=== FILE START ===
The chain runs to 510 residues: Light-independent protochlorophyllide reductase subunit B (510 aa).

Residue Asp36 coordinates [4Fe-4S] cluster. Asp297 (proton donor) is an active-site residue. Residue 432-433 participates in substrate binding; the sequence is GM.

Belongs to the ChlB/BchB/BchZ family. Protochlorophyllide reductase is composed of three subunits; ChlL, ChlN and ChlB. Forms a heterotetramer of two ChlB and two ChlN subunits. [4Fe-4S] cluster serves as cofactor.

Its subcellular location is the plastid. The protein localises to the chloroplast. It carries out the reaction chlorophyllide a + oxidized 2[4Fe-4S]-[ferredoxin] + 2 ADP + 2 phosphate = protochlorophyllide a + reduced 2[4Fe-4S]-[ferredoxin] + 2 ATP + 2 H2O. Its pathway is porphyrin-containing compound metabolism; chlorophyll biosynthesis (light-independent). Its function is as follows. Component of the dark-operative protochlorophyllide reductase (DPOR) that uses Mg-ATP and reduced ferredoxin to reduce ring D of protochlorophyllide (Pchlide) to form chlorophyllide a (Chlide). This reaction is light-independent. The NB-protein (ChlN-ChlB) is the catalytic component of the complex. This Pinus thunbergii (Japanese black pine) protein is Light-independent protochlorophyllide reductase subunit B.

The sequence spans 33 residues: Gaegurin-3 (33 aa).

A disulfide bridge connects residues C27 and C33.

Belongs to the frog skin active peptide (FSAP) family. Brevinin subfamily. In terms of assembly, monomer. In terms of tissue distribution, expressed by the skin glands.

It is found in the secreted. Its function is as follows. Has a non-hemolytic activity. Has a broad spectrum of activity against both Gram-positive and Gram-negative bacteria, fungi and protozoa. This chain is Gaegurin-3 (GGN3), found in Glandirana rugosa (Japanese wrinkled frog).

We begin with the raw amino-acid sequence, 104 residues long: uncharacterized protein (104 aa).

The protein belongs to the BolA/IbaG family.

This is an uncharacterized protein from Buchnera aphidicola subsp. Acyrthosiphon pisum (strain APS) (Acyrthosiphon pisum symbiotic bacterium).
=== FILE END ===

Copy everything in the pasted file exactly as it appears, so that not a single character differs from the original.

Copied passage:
The chain runs to 510 residues: Light-independent protochlorophyllide reductase subunit B (510 aa).

Residue Asp36 coordinates [4Fe-4S] cluster. Asp297 (proton donor) is an active-site residue. Residue 432-433 participates in substrate binding; the sequence is GM.

Belongs to the ChlB/BchB/BchZ family. Protochlorophyllide reductase is composed of three subunits; ChlL, ChlN and ChlB. Forms a heterotetramer of two ChlB and two ChlN subunits. [4Fe-4S] cluster serves as cofactor.

Its subcellular location is the plastid. The protein localises to the chloroplast. It carries out the reaction chlorophyllide a + oxidized 2[4Fe-4S]-[ferredoxin] + 2 ADP + 2 phosphate = protochlorophyllide a + reduced 2[4Fe-4S]-[ferredoxin] + 2 ATP + 2 H2O. Its pathway is porphyrin-containing compound metabolism; chlorophyll biosynthesis (light-independent). Its function is as follows. Component of the dark-operative protochlorophyllide reductase (DPOR) that uses Mg-ATP and reduced ferredoxin to reduce ring D of protochlorophyllide (Pchlide) to form chlorophyllide a (Chlide). This reaction is light-independent. The NB-protein (ChlN-ChlB) is the catalytic component of the complex. This Pinus thunbergii (Japanese black pine) protein is Light-independent protochlorophyllide reductase subunit B.

The sequence spans 33 residues: Gaegurin-3 (33 aa).

A disulfide bridge connects residues C27 and C33.

Belongs to the frog skin active peptide (FSAP) family. Brevinin subfamily. In terms of assembly, monomer. In terms of tissue distribution, expressed by the skin glands.

It is found in the secreted. Its function is as follows. Has a non-hemolytic activity. Has a broad spectrum of activity against both Gram-positive and Gram-negative bacteria, fungi and protozoa. This chain is Gaegurin-3 (GGN3), found in Glandirana rugosa (Japanese wrinkled frog).

We begin with the raw amino-acid sequence, 104 residues long: uncharacterized protein (104 aa).

The protein belongs to the BolA/IbaG family.

This is an uncharacterized protein from Buchnera aphidicola subsp. Acyrthosiphon pisum (strain APS) (Acyrthosiphon pisum symbiotic bacterium).